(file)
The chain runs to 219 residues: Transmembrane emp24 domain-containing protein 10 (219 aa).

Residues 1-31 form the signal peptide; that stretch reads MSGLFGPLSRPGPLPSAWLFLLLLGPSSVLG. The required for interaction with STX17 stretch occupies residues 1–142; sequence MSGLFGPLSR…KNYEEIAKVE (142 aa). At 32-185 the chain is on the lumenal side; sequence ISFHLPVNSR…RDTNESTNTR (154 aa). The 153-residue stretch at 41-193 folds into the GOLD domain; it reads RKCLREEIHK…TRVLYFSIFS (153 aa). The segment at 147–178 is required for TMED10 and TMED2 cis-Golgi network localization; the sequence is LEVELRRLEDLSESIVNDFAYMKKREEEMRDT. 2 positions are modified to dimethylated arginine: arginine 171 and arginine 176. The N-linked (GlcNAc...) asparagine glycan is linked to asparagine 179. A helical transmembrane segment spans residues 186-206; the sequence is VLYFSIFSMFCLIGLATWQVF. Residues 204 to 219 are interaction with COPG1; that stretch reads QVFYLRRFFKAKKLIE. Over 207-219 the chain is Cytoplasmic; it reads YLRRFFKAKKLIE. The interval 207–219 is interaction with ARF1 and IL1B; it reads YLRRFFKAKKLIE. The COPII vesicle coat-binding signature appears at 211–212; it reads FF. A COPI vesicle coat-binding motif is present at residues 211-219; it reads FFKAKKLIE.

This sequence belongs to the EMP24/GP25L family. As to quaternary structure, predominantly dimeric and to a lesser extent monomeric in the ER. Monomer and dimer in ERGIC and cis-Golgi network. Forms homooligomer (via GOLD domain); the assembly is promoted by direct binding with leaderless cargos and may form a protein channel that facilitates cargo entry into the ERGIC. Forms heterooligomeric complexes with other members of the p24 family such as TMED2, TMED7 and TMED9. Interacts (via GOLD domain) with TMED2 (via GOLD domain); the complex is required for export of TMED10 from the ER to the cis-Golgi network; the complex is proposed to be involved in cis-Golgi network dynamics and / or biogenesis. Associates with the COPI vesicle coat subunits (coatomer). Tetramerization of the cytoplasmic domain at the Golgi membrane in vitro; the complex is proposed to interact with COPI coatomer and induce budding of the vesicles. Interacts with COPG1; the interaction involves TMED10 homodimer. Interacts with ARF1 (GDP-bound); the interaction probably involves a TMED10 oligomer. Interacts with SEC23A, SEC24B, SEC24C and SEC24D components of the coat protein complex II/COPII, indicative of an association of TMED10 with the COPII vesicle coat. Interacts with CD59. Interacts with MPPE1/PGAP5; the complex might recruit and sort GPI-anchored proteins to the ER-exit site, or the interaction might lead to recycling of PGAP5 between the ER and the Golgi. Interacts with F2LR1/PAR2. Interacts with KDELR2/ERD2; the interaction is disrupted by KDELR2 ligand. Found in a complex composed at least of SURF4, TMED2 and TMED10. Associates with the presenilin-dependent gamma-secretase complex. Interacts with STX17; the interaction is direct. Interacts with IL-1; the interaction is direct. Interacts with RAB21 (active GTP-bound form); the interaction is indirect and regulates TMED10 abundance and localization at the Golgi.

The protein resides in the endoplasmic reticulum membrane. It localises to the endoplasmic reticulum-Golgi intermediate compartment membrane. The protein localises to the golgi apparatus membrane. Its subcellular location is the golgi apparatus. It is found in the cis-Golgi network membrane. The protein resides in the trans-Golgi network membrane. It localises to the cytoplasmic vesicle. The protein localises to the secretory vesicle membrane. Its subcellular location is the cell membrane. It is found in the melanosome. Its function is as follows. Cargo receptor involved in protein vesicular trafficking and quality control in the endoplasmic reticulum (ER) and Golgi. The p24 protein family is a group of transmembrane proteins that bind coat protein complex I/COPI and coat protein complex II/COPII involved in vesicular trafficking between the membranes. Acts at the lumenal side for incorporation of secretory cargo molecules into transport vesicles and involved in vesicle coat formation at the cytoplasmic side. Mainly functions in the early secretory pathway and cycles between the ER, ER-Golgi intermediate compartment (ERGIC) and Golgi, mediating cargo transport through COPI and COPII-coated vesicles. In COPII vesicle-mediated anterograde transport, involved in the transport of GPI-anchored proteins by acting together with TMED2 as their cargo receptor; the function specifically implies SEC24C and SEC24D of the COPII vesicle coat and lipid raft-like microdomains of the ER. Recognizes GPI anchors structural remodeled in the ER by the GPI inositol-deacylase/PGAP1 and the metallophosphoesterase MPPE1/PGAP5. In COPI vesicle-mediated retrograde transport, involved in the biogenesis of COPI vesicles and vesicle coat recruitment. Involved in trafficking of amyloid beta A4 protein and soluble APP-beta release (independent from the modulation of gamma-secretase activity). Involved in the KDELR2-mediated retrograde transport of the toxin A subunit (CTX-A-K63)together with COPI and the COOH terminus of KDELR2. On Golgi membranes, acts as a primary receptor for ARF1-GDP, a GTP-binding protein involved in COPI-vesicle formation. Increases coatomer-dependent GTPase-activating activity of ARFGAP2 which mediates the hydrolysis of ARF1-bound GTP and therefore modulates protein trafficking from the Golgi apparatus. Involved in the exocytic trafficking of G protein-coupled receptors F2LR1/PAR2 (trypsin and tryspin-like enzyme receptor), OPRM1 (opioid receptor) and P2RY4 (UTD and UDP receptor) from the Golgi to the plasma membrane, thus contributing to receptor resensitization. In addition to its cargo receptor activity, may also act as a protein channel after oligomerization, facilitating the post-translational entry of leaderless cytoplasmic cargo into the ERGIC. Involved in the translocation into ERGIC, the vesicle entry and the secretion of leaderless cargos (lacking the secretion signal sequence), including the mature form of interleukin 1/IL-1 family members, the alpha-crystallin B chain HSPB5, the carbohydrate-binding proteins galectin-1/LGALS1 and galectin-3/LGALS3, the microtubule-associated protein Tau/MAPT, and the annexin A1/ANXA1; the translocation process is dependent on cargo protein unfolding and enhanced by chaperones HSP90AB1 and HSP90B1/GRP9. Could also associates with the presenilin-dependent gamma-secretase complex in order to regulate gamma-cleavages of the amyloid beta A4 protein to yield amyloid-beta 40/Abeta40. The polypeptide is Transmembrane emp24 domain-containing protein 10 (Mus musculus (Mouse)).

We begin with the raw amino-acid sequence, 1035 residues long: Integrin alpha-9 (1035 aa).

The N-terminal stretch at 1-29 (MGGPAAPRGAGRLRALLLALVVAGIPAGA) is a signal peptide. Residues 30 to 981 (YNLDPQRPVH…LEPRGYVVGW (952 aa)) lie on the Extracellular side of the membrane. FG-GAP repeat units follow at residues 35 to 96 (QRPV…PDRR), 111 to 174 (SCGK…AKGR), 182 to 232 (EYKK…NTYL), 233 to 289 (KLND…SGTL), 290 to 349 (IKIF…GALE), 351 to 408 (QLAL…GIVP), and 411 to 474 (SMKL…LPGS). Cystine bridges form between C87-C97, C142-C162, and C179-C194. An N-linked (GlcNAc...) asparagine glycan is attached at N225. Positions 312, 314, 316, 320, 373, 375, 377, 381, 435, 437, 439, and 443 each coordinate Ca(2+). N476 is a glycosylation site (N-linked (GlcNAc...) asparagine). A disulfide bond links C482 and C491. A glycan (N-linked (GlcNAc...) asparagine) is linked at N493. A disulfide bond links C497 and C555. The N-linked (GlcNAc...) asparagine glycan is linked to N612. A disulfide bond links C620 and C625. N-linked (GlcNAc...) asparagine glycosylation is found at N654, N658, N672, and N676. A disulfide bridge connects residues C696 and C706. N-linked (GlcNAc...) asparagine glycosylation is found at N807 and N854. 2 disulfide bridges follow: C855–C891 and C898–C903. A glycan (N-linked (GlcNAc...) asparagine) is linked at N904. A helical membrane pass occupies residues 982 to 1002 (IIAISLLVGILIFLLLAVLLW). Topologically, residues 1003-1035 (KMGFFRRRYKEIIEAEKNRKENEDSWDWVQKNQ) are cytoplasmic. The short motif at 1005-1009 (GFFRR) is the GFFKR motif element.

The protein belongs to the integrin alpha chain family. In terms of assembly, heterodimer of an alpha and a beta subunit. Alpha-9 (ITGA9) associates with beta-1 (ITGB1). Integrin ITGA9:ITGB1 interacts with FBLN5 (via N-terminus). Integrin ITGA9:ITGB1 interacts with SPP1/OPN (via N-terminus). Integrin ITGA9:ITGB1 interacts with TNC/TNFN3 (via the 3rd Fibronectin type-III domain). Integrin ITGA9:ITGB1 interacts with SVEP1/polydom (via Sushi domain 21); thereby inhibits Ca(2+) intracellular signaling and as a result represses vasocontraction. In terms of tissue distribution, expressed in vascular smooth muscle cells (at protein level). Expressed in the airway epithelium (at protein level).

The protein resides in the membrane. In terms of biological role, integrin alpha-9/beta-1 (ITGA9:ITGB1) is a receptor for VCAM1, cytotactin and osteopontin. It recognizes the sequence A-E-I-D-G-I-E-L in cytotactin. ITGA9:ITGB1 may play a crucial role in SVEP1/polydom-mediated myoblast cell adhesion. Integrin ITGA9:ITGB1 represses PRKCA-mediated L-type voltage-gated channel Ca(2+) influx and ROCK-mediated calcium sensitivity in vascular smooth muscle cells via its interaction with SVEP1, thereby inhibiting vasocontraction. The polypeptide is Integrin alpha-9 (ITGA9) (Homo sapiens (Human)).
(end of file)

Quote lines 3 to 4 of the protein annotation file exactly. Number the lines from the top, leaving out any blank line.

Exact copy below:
This sequence belongs to the EMP24/GP25L family. As to quaternary structure, predominantly dimeric and to a lesser extent monomeric in the ER. Monomer and dimer in ERGIC and cis-Golgi network. Forms homooligomer (via GOLD domain); the assembly is promoted by direct binding with leaderless cargos and may form a protein channel that facilitates cargo entry into the ERGIC. Forms heterooligomeric complexes with other members of the p24 family such as TMED2, TMED7 and TMED9. Interacts (via GOLD domain) with TMED2 (via GOLD domain); the complex is required for export of TMED10 from the ER to the cis-Golgi network; the complex is proposed to be involved in cis-Golgi network dynamics and / or biogenesis. Associates with the COPI vesicle coat subunits (coatomer). Tetramerization of the cytoplasmic domain at the Golgi membrane in vitro; the complex is proposed to interact with COPI coatomer and induce budding of the vesicles. Interacts with COPG1; the interaction involves TMED10 homodimer. Interacts with ARF1 (GDP-bound); the interaction probably involves a TMED10 oligomer. Interacts with SEC23A, SEC24B, SEC24C and SEC24D components of the coat protein complex II/COPII, indicative of an association of TMED10 with the COPII vesicle coat. Interacts with CD59. Interacts with MPPE1/PGAP5; the complex might recruit and sort GPI-anchored proteins to the ER-exit site, or the interaction might lead to recycling of PGAP5 between the ER and the Golgi. Interacts with F2LR1/PAR2. Interacts with KDELR2/ERD2; the interaction is disrupted by KDELR2 ligand. Found in a complex composed at least of SURF4, TMED2 and TMED10. Associates with the presenilin-dependent gamma-secretase complex. Interacts with STX17; the interaction is direct. Interacts with IL-1; the interaction is direct. Interacts with RAB21 (active GTP-bound form); the interaction is indirect and regulates TMED10 abundance and localization at the Golgi.

The protein resides in the endoplasmic reticulum membrane. It localises to the endoplasmic reticulum-Golgi intermediate compartment membrane. The protein localises to the golgi apparatus membrane. Its subcellular location is the golgi apparatus. It is found in the cis-Golgi network membrane. The protein resides in the trans-Golgi network membrane. It localises to the cytoplasmic vesicle. The protein localises to the secretory vesicle membrane. Its subcellular location is the cell membrane. It is found in the melanosome. Its function is as follows. Cargo receptor involved in protein vesicular trafficking and quality control in the endoplasmic reticulum (ER) and Golgi. The p24 protein family is a group of transmembrane proteins that bind coat protein complex I/COPI and coat protein complex II/COPII involved in vesicular trafficking between the membranes. Acts at the lumenal side for incorporation of secretory cargo molecules into transport vesicles and involved in vesicle coat formation at the cytoplasmic side. Mainly functions in the early secretory pathway and cycles between the ER, ER-Golgi intermediate compartment (ERGIC) and Golgi, mediating cargo transport through COPI and COPII-coated vesicles. In COPII vesicle-mediated anterograde transport, involved in the transport of GPI-anchored proteins by acting together with TMED2 as their cargo receptor; the function specifically implies SEC24C and SEC24D of the COPII vesicle coat and lipid raft-like microdomains of the ER. Recognizes GPI anchors structural remodeled in the ER by the GPI inositol-deacylase/PGAP1 and the metallophosphoesterase MPPE1/PGAP5. In COPI vesicle-mediated retrograde transport, involved in the biogenesis of COPI vesicles and vesicle coat recruitment. Involved in trafficking of amyloid beta A4 protein and soluble APP-beta release (independent from the modulation of gamma-secretase activity). Involved in the KDELR2-mediated retrograde transport of the toxin A subunit (CTX-A-K63)together with COPI and the COOH terminus of KDELR2. On Golgi membranes, acts as a primary receptor for ARF1-GDP, a GTP-binding protein involved in COPI-vesicle formation. Increases coatomer-dependent GTPase-activating activity of ARFGAP2 which mediates the hydrolysis of ARF1-bound GTP and therefore modulates protein trafficking from the Golgi apparatus. Involved in the exocytic trafficking of G protein-coupled receptors F2LR1/PAR2 (trypsin and tryspin-like enzyme receptor), OPRM1 (opioid receptor) and P2RY4 (UTD and UDP receptor) from the Golgi to the plasma membrane, thus contributing to receptor resensitization. In addition to its cargo receptor activity, may also act as a protein channel after oligomerization, facilitating the post-translational entry of leaderless cytoplasmic cargo into the ERGIC. Involved in the translocation into ERGIC, the vesicle entry and the secretion of leaderless cargos (lacking the secretion signal sequence), including the mature form of interleukin 1/IL-1 family members, the alpha-crystallin B chain HSPB5, the carbohydrate-binding proteins galectin-1/LGALS1 and galectin-3/LGALS3, the microtubule-associated protein Tau/MAPT, and the annexin A1/ANXA1; the translocation process is dependent on cargo protein unfolding and enhanced by chaperones HSP90AB1 and HSP90B1/GRP9. Could also associates with the presenilin-dependent gamma-secretase complex in order to regulate gamma-cleavages of the amyloid beta A4 protein to yield amyloid-beta 40/Abeta40. The polypeptide is Transmembrane emp24 domain-containing protein 10 (Mus musculus (Mouse)).